Romney's spokesman, Eric Fehrnstrom, said that Romney would not be responding because "he values his privacy and his wife's privacy." A few minutes later, pressed on whether he benefited financially in Utah by filing as a resident there and a nonresident in Massachusetts, he said: "That's as far as I'm telling you, that's it. That's the answer I'm going to give you, and that's all I got" (Boston Globe, 6/8/02, "Tax Benefit Unclear and Candidate Mum").Of course that pattern of behavior now looks very familiar. Also according to now-familiar type: Romney's response to being subject to scrutiny. During his testimony before the Massachusetts Ballot Commission, his attorney drew the waterworks. The Boston Globe's Stephanie Ebbert reported on June 19, 2002 ("Romney Taxes Show No 'Domicile')":
A defiant Romney - who was on the stand for nearly 2 1/2 hours yesterday - grew emotional during questioning by his lawyer, when asked about Democrats' suggestions that he has not been truthful about his personal information and residency.It's hard to pass on such legacy when you're caught out lying. From the same Globe story:
"Well, it really makes me feel sick, to tell you the truth. There's nothing . . . ," he said, then paused for about 10 seconds and looked down, appearing to tear up.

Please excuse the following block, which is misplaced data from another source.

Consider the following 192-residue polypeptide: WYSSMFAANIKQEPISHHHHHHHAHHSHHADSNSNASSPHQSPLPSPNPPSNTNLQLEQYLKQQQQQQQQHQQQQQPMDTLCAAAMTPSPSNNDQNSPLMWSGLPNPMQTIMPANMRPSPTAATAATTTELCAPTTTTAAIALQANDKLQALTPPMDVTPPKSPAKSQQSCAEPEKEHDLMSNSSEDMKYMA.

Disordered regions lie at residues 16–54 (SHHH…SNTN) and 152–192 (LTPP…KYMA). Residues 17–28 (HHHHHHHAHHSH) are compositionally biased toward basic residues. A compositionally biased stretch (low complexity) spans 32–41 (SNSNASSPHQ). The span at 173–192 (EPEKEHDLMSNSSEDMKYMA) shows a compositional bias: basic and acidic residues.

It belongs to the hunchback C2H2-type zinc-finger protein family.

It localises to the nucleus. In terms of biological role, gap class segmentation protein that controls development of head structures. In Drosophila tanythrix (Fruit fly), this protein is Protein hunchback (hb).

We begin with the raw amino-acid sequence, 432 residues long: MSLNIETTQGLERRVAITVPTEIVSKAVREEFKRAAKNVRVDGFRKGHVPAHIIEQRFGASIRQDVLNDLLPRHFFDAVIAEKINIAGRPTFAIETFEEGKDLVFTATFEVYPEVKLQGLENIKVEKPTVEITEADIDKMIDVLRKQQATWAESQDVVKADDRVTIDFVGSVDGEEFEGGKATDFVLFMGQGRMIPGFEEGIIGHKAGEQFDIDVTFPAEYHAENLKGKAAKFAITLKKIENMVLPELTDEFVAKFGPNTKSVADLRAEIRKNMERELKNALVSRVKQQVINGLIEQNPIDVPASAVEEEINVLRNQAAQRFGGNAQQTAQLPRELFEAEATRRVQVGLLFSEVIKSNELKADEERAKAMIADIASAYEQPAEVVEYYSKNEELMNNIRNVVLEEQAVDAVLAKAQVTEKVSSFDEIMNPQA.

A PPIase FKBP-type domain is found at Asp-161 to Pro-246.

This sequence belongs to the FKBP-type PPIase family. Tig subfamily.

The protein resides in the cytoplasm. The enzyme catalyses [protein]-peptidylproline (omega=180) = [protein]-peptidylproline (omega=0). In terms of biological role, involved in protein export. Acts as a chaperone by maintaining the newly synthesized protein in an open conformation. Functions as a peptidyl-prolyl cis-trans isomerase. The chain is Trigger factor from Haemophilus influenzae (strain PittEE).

"There's nothing more important to me than my reputation for integrity," he continued. "I inherited a great reputation from my mother and father, and I plan on giving one to my kids."
Romney acknowledged under oath yesterday that he filed income taxes as a part-time resident of Massachusetts in 1999 and a nonresident in 2000.Change your story and status retroactively; stonewall and cry persecution when called out for it. Sound familiar?
In April, after he announced he would run for governor, he amended the returns to claim Massachusetts residency, he confirmed under oath. When the Globe first raised the issue, Romney initially said he had filed as a resident of both states. He later revised that position.
Democrats also yesterday introduced an affidavit from a Utah reporter who wrote in 2000 that Romney had told her he had declared his Utah house "his primary residence for tax purposes." Deseret News reporter Lisa Riley Roche provided an affidavit stating that the article was, to her knowledge, a "fair and accurate representation" of what Romney told her in an interview. Romney spokesman Eric Fehrnstrom said Romney had been talking about his status as a Utah resident for income tax purposes, not property taxes.